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Livros de Peter Heller
Author of the New York Times bestselling novel The Dog Stars
Winner of the National Outdoor Book Award for Literature
Having resolved to master a big-hollow wave—that is, to go from kook (surfese for beginner) to shredder—in a single year, Heller travels from Southern California down the coast of Mexico in the company of his girlfriend and the eccentric surfers they meet. Exuberant and fearless, Heller explores the technique and science of surfing the secrets of its culture, and the environmental ravages to the stunning coastline he visits.
As Heller plumbs the working of his own heart and finds joy in both love and surfing, he affords readers vivid insight into this fascinating world, with all of its perils and pleasures, its absurdity and wonder. Exhilarating, entertaining, and moving, Kook is a love story between a man and his surfboard, a man and his girlfriend, a not-so-old man and the sea.
Celine is not your typical private eye. With prep school pedigree and a pair of opera glasses for stakeouts, her methods are unconventional but extremely successful. Working out of her jewel box of an apartment nestled under the Brooklyn Bridge, Celine has made a career out of tracking down missing persons nobody else can find. But when a young woman named Gabriela employs her expertise, what was meant to be Celine's last case becomes a scavenger hunt through her own memories, the secrets there and the surprising redemptions.
Gabriela's father was a National Geographic photographer who went missing in Wyoming twenty years ago and while he was assumed to have been mauled by a grizzly his body was never found. Celine and her partner set out to Yellowstone National Park to follow a trail gone cold but soon realize that somebody desperately wants to keep this case closed. Combining ingenious plotting with crystalline prose and sweeping natural panoramas, Peter Heller gives us his finest work to date.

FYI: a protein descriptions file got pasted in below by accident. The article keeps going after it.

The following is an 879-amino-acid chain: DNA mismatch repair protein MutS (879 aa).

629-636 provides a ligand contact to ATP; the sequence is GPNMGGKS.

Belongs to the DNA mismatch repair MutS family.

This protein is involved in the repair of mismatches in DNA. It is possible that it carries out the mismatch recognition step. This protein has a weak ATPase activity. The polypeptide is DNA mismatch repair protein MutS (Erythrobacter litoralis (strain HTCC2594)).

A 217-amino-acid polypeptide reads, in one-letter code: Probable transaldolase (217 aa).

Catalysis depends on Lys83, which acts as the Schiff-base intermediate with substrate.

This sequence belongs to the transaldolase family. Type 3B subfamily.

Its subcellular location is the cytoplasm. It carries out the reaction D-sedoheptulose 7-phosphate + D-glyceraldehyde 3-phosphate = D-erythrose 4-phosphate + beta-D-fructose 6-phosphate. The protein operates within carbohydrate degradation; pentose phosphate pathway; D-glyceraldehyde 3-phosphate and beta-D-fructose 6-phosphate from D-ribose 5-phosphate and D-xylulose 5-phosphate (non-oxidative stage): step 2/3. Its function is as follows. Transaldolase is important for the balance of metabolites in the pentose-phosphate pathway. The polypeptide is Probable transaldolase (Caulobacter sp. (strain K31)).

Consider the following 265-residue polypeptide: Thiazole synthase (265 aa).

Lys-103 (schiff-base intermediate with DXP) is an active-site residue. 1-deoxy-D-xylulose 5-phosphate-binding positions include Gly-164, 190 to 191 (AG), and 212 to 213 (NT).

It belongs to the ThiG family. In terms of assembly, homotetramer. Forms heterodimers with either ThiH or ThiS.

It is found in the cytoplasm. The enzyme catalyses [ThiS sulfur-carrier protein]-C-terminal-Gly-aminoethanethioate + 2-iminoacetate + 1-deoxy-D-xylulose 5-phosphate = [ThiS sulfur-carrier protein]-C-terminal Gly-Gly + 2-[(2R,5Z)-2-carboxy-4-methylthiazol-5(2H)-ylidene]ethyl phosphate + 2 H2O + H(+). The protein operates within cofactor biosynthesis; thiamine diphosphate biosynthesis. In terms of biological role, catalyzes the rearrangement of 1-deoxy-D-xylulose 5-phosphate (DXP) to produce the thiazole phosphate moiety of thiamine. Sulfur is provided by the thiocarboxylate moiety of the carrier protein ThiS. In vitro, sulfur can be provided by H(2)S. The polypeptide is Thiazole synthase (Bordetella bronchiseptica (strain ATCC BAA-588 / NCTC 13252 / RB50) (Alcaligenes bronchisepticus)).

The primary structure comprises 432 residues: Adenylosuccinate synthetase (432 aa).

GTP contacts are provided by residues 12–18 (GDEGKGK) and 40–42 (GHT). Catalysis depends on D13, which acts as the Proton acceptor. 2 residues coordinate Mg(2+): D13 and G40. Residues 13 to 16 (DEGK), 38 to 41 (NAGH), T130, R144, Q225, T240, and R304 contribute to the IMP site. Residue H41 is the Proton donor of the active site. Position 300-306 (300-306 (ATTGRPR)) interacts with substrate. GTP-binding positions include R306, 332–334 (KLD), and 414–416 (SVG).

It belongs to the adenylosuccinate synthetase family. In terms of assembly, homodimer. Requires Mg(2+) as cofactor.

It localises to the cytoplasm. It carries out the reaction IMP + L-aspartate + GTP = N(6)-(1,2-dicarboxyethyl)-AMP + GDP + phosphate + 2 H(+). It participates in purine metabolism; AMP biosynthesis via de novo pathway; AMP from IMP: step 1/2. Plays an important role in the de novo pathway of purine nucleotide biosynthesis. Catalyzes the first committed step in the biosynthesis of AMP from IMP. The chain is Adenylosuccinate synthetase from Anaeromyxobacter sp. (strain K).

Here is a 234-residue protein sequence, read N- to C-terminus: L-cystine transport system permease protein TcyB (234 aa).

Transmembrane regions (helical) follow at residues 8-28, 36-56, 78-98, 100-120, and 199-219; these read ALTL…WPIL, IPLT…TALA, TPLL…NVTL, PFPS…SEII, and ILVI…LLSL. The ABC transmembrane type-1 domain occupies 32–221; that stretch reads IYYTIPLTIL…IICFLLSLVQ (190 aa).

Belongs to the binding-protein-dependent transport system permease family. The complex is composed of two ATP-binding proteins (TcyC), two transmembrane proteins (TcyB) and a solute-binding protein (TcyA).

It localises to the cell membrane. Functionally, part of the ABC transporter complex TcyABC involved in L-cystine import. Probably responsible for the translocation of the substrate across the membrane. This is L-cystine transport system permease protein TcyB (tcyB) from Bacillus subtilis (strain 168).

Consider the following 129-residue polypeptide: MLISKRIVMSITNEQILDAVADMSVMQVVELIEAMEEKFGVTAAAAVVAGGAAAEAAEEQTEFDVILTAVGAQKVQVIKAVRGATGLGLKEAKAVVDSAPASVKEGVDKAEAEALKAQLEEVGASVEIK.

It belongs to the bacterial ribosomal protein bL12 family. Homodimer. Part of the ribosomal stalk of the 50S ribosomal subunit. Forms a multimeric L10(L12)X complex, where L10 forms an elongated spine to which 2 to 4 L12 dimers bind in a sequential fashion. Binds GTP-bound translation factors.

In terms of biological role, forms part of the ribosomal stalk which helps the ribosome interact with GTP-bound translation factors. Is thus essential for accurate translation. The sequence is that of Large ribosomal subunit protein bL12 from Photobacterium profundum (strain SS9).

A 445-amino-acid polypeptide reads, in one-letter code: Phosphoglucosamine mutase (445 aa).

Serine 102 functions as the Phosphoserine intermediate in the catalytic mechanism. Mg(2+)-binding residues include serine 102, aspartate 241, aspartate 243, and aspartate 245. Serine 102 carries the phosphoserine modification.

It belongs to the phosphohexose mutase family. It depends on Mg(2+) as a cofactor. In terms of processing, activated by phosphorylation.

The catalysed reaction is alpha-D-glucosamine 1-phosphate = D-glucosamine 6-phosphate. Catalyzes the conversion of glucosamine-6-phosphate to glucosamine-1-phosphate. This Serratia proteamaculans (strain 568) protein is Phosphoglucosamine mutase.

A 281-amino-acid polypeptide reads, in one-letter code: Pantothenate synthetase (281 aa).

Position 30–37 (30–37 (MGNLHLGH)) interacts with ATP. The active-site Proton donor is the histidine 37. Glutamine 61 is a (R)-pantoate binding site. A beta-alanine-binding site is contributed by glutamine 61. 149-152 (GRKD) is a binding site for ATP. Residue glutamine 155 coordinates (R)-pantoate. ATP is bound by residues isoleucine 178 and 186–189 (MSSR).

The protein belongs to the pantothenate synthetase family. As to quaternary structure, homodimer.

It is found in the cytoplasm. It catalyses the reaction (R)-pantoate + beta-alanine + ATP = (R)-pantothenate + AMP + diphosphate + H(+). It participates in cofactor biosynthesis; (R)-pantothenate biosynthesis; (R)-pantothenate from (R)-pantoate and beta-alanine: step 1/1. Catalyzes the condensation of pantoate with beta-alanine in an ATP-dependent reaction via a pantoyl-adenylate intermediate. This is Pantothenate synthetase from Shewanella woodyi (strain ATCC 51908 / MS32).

A life-affirming dystopian tale of global disaster, survival, and belief for any reader of Emily St John Mandel's STATION ELEVEN or Cormac McCarthy's THE ROAD
'THE ROAD crossed with a post-apocalyptic romance...[engages] deep emotions to spine-chilling (and suspenseful) effect' Lawrence Norfolk, Guardian Books of the Year
Readers fell in love with THE DOG STARS
'Every bit as good as THE ROAD... A superbly sustained masterpiece' *****
'A beautifully written tale of loss, survival and self-discovery ... suspenseful and touching' *****
'A wee gem ... A great story, beautifully spun and well told' *****
'I absolutely loved this book' *****
Hig, bereaved and traumatised after global disaster, has three things to live for - his dog Jasper, his aggressive but helpful neighbour, and his Cessna aeroplane. He's just about surviving, so long as he only takes his beloved plane for short journeys, and saves his remaining fuel.
But, just once, he picks up a message from another pilot, and eventually the temptation to find out who else is still alive becomes irresistible. So he takes his plane over the horizon, knowing that he won't have enough fuel to get back. What follows is scarier and more life-affirming than he could have imagined. And his story, THE DOG STARS, is a book unlike any you have ever read.
The Tsangpo Gorge in southeastern Tibet has lured explorers and adventurers since its discovery. Sacred to the Buddhists, the inspiration for Shangri La, the Gorge is as steeped in legend and mystery as any spot on earth. As a river-running challenge, the remote Tsangpo is relentlessly unforgiving, more difficult than any stretch of river ever attempted. Its mysteries have withstood a century's worth of determined efforts to explore it's length. The finest expedition paddlers on earth have tried. Several have died. All have failed. Until now.